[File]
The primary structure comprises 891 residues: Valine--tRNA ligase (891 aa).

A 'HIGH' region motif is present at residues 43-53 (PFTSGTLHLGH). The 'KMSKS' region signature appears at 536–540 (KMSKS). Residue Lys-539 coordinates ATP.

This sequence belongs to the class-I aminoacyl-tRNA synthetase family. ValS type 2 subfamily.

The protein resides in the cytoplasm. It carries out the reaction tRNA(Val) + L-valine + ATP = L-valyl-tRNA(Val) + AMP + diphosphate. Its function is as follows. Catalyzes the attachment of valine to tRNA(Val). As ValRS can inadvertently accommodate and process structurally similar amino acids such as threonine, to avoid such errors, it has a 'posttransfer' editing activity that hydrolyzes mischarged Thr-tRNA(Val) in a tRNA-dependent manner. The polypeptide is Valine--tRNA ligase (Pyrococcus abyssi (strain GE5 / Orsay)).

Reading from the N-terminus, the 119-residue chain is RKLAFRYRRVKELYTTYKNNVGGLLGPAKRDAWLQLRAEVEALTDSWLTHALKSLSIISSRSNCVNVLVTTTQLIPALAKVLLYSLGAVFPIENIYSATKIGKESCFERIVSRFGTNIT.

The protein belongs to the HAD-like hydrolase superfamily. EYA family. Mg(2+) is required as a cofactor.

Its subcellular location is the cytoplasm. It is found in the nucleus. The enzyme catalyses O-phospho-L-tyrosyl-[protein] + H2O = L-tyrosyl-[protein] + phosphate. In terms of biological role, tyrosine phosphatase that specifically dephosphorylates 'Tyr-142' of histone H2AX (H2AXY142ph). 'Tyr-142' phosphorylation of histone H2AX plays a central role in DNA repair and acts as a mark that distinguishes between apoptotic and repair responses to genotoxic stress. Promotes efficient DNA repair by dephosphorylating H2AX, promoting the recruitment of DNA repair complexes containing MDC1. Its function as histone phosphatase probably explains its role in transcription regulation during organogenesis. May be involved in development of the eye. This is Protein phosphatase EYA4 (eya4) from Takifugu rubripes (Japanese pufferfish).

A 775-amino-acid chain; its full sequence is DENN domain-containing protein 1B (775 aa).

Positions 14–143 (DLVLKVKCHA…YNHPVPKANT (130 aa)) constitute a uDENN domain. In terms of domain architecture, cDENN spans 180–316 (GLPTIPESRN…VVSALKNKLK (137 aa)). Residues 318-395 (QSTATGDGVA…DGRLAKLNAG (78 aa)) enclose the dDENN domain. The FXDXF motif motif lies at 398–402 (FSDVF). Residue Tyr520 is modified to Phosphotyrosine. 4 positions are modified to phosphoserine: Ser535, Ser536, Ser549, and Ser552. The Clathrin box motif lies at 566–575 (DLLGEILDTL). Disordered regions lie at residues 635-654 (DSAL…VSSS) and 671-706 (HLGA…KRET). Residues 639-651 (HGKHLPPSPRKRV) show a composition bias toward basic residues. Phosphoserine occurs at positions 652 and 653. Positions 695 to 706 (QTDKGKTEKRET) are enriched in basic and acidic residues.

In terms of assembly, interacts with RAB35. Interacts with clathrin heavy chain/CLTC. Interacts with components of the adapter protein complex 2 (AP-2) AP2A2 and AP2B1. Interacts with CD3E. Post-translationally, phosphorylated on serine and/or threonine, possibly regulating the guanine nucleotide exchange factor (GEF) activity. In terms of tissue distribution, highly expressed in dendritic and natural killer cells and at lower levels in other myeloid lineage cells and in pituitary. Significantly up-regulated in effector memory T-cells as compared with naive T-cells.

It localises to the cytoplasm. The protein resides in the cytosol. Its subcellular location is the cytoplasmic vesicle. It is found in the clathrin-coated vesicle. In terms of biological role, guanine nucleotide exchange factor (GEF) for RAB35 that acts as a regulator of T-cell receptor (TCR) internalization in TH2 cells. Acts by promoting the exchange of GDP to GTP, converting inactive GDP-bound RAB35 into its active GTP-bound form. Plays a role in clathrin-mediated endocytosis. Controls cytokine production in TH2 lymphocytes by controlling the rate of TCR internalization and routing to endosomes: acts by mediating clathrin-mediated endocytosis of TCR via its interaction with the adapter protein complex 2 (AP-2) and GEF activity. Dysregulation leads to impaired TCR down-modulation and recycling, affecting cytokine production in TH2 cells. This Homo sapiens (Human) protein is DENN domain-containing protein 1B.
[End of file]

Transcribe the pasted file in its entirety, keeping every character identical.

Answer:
The primary structure comprises 891 residues: Valine--tRNA ligase (891 aa).

A 'HIGH' region motif is present at residues 43-53 (PFTSGTLHLGH). The 'KMSKS' region signature appears at 536–540 (KMSKS). Residue Lys-539 coordinates ATP.

This sequence belongs to the class-I aminoacyl-tRNA synthetase family. ValS type 2 subfamily.

The protein resides in the cytoplasm. It carries out the reaction tRNA(Val) + L-valine + ATP = L-valyl-tRNA(Val) + AMP + diphosphate. Its function is as follows. Catalyzes the attachment of valine to tRNA(Val). As ValRS can inadvertently accommodate and process structurally similar amino acids such as threonine, to avoid such errors, it has a 'posttransfer' editing activity that hydrolyzes mischarged Thr-tRNA(Val) in a tRNA-dependent manner. The polypeptide is Valine--tRNA ligase (Pyrococcus abyssi (strain GE5 / Orsay)).

Reading from the N-terminus, the 119-residue chain is RKLAFRYRRVKELYTTYKNNVGGLLGPAKRDAWLQLRAEVEALTDSWLTHALKSLSIISSRSNCVNVLVTTTQLIPALAKVLLYSLGAVFPIENIYSATKIGKESCFERIVSRFGTNIT.

The protein belongs to the HAD-like hydrolase superfamily. EYA family. Mg(2+) is required as a cofactor.

Its subcellular location is the cytoplasm. It is found in the nucleus. The enzyme catalyses O-phospho-L-tyrosyl-[protein] + H2O = L-tyrosyl-[protein] + phosphate. In terms of biological role, tyrosine phosphatase that specifically dephosphorylates 'Tyr-142' of histone H2AX (H2AXY142ph). 'Tyr-142' phosphorylation of histone H2AX plays a central role in DNA repair and acts as a mark that distinguishes between apoptotic and repair responses to genotoxic stress. Promotes efficient DNA repair by dephosphorylating H2AX, promoting the recruitment of DNA repair complexes containing MDC1. Its function as histone phosphatase probably explains its role in transcription regulation during organogenesis. May be involved in development of the eye. This is Protein phosphatase EYA4 (eya4) from Takifugu rubripes (Japanese pufferfish).

A 775-amino-acid chain; its full sequence is DENN domain-containing protein 1B (775 aa).

Positions 14–143 (DLVLKVKCHA…YNHPVPKANT (130 aa)) constitute a uDENN domain. In terms of domain architecture, cDENN spans 180–316 (GLPTIPESRN…VVSALKNKLK (137 aa)). Residues 318-395 (QSTATGDGVA…DGRLAKLNAG (78 aa)) enclose the dDENN domain. The FXDXF motif motif lies at 398–402 (FSDVF). Residue Tyr520 is modified to Phosphotyrosine. 4 positions are modified to phosphoserine: Ser535, Ser536, Ser549, and Ser552. The Clathrin box motif lies at 566–575 (DLLGEILDTL). Disordered regions lie at residues 635-654 (DSAL…VSSS) and 671-706 (HLGA…KRET). Residues 639-651 (HGKHLPPSPRKRV) show a composition bias toward basic residues. Phosphoserine occurs at positions 652 and 653. Positions 695 to 706 (QTDKGKTEKRET) are enriched in basic and acidic residues.

In terms of assembly, interacts with RAB35. Interacts with clathrin heavy chain/CLTC. Interacts with components of the adapter protein complex 2 (AP-2) AP2A2 and AP2B1. Interacts with CD3E. Post-translationally, phosphorylated on serine and/or threonine, possibly regulating the guanine nucleotide exchange factor (GEF) activity. In terms of tissue distribution, highly expressed in dendritic and natural killer cells and at lower levels in other myeloid lineage cells and in pituitary. Significantly up-regulated in effector memory T-cells as compared with naive T-cells.

It localises to the cytoplasm. The protein resides in the cytosol. Its subcellular location is the cytoplasmic vesicle. It is found in the clathrin-coated vesicle. In terms of biological role, guanine nucleotide exchange factor (GEF) for RAB35 that acts as a regulator of T-cell receptor (TCR) internalization in TH2 cells. Acts by promoting the exchange of GDP to GTP, converting inactive GDP-bound RAB35 into its active GTP-bound form. Plays a role in clathrin-mediated endocytosis. Controls cytokine production in TH2 lymphocytes by controlling the rate of TCR internalization and routing to endosomes: acts by mediating clathrin-mediated endocytosis of TCR via its interaction with the adapter protein complex 2 (AP-2) and GEF activity. Dysregulation leads to impaired TCR down-modulation and recycling, affecting cytokine production in TH2 cells. This Homo sapiens (Human) protein is DENN domain-containing protein 1B.